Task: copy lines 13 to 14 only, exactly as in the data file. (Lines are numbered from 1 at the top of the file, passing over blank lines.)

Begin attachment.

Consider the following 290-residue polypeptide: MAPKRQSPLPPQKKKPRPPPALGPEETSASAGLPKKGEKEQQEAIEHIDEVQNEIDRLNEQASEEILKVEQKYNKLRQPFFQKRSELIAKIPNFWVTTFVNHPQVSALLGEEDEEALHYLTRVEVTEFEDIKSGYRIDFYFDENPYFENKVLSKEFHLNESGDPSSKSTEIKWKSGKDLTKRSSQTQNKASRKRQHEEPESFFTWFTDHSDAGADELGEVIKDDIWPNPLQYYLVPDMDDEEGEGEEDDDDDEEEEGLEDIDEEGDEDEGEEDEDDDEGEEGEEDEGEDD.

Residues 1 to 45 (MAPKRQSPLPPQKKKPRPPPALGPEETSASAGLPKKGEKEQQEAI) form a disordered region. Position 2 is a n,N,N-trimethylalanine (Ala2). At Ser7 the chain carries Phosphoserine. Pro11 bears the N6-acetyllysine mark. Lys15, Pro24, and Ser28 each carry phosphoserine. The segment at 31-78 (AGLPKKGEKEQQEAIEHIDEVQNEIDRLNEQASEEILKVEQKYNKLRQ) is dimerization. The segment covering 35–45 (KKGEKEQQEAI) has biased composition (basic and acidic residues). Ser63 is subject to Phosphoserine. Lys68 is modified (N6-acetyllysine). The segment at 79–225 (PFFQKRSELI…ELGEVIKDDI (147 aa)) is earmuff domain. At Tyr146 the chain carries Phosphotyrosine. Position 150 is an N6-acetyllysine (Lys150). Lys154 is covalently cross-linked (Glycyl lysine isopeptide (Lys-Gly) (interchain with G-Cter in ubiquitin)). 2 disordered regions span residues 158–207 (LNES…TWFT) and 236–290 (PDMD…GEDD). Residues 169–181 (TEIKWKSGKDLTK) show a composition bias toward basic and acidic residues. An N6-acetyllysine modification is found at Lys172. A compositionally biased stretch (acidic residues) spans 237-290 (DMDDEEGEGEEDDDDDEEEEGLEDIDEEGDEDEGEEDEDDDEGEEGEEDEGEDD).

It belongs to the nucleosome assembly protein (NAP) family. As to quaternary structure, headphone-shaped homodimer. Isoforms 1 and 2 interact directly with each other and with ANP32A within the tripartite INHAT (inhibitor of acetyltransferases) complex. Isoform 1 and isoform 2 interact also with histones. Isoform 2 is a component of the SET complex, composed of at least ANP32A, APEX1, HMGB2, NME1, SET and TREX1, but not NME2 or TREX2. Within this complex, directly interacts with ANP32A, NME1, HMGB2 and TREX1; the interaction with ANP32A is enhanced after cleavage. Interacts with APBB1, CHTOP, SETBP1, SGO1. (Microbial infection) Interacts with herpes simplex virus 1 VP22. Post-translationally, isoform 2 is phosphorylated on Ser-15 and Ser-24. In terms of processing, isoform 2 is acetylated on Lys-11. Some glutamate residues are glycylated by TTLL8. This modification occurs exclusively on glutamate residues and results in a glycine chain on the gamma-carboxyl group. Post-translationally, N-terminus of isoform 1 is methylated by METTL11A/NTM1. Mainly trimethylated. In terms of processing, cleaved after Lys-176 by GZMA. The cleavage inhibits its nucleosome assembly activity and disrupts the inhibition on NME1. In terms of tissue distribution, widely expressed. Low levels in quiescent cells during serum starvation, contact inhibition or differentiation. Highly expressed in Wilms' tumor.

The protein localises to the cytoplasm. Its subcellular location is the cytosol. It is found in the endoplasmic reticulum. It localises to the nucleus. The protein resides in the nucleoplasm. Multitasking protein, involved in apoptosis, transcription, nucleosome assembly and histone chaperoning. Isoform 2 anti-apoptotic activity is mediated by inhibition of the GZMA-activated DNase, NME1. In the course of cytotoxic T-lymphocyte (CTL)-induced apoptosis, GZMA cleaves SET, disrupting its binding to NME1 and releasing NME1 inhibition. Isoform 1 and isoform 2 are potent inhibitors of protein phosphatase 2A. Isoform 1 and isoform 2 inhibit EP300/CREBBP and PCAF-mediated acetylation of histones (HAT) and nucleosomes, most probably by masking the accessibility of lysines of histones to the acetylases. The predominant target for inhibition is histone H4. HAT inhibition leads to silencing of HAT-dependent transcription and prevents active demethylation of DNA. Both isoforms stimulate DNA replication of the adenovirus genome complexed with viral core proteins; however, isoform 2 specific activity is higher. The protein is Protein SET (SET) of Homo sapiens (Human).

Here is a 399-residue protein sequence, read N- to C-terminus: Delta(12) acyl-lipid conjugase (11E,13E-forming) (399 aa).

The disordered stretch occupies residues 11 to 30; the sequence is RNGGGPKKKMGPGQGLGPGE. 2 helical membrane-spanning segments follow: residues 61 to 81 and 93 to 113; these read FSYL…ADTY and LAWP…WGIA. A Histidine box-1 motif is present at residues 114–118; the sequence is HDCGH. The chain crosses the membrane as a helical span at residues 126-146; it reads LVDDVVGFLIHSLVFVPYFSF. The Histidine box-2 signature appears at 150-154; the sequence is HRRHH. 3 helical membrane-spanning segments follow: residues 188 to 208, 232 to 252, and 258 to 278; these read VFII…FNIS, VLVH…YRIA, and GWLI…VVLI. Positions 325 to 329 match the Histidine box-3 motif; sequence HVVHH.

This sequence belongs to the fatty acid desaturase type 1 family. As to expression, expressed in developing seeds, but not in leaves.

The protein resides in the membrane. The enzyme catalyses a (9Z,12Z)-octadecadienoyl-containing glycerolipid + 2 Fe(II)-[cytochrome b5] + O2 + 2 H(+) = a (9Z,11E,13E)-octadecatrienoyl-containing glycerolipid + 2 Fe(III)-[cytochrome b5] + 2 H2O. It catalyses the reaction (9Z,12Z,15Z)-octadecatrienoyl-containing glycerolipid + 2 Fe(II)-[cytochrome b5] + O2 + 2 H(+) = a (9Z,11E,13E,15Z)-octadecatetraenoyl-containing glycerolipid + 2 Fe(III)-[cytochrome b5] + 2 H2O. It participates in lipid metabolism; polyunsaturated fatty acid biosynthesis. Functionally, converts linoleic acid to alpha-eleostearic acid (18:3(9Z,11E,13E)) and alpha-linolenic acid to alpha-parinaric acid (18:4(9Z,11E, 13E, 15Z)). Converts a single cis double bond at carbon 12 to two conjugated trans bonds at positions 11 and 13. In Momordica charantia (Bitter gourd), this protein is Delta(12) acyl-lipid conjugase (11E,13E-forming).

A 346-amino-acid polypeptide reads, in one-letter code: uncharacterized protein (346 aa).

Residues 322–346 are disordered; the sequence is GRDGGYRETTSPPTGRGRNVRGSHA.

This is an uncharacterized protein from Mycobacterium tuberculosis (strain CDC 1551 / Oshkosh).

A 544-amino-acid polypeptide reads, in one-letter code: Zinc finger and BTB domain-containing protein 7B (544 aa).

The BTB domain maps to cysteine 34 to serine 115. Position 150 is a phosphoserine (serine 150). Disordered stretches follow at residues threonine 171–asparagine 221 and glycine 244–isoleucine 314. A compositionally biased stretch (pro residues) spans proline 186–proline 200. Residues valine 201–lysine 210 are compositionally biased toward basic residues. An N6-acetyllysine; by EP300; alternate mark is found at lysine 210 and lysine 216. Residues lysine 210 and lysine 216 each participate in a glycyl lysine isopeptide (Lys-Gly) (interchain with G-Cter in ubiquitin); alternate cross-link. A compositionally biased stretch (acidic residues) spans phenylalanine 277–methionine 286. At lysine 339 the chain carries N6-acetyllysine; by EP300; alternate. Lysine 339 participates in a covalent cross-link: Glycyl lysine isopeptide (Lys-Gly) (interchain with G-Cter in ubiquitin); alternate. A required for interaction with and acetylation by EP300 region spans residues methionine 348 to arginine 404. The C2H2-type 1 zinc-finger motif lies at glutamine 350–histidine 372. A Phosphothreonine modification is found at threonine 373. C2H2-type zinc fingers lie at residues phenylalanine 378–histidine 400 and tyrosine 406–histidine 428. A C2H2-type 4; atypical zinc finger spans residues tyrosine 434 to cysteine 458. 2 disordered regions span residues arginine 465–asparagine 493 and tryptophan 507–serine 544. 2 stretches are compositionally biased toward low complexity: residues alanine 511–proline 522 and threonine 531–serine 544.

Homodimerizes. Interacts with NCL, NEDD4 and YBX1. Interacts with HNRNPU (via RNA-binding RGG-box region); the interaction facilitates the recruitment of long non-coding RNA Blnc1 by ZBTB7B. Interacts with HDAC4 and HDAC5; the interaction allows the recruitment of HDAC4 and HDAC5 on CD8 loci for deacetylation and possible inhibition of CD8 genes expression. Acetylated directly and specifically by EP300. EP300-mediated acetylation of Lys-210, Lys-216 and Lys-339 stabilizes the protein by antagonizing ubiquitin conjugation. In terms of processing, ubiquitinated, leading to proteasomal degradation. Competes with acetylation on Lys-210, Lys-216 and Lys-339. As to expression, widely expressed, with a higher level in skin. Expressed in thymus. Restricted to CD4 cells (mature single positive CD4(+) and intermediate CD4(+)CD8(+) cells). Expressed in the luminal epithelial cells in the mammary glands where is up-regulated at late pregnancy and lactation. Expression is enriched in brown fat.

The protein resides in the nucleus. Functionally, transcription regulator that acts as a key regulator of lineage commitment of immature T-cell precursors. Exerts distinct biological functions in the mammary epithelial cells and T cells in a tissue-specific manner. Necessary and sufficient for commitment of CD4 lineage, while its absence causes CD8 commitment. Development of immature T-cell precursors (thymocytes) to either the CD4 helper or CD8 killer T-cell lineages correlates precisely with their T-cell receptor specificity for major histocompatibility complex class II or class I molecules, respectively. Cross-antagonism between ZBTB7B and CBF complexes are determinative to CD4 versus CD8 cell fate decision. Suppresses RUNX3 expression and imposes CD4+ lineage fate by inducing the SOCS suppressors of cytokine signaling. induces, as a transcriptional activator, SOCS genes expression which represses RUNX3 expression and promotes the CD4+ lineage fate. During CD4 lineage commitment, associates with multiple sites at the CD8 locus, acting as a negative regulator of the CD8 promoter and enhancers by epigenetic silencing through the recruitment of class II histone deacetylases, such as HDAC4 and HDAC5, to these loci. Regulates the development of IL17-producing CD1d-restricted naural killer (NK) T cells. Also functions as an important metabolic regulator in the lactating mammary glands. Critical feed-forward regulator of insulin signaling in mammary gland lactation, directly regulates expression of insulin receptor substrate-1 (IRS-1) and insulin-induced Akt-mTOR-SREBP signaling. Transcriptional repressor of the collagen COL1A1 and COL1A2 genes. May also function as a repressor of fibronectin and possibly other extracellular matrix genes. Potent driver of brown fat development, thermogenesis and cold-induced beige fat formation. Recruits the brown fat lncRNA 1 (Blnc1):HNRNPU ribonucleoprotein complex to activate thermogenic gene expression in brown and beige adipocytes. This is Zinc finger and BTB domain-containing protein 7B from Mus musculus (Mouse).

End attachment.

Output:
The BTB domain maps to cysteine 34 to serine 115. Position 150 is a phosphoserine (serine 150). Disordered stretches follow at residues threonine 171–asparagine 221 and glycine 244–isoleucine 314. A compositionally biased stretch (pro residues) spans proline 186–proline 200. Residues valine 201–lysine 210 are compositionally biased toward basic residues. An N6-acetyllysine; by EP300; alternate mark is found at lysine 210 and lysine 216. Residues lysine 210 and lysine 216 each participate in a glycyl lysine isopeptide (Lys-Gly) (interchain with G-Cter in ubiquitin); alternate cross-link. A compositionally biased stretch (acidic residues) spans phenylalanine 277–methionine 286. At lysine 339 the chain carries N6-acetyllysine; by EP300; alternate. Lysine 339 participates in a covalent cross-link: Glycyl lysine isopeptide (Lys-Gly) (interchain with G-Cter in ubiquitin); alternate. A required for interaction with and acetylation by EP300 region spans residues methionine 348 to arginine 404. The C2H2-type 1 zinc-finger motif lies at glutamine 350–histidine 372. A Phosphothreonine modification is found at threonine 373. C2H2-type zinc fingers lie at residues phenylalanine 378–histidine 400 and tyrosine 406–histidine 428. A C2H2-type 4; atypical zinc finger spans residues tyrosine 434 to cysteine 458. 2 disordered regions span residues arginine 465–asparagine 493 and tryptophan 507–serine 544. 2 stretches are compositionally biased toward low complexity: residues alanine 511–proline 522 and threonine 531–serine 544.

Homodimerizes. Interacts with NCL, NEDD4 and YBX1. Interacts with HNRNPU (via RNA-binding RGG-box region); the interaction facilitates the recruitment of long non-coding RNA Blnc1 by ZBTB7B. Interacts with HDAC4 and HDAC5; the interaction allows the recruitment of HDAC4 and HDAC5 on CD8 loci for deacetylation and possible inhibition of CD8 genes expression. Acetylated directly and specifically by EP300. EP300-mediated acetylation of Lys-210, Lys-216 and Lys-339 stabilizes the protein by antagonizing ubiquitin conjugation. In terms of processing, ubiquitinated, leading to proteasomal degradation. Competes with acetylation on Lys-210, Lys-216 and Lys-339. As to expression, widely expressed, with a higher level in skin. Expressed in thymus. Restricted to CD4 cells (mature single positive CD4(+) and intermediate CD4(+)CD8(+) cells). Expressed in the luminal epithelial cells in the mammary glands where is up-regulated at late pregnancy and lactation. Expression is enriched in brown fat.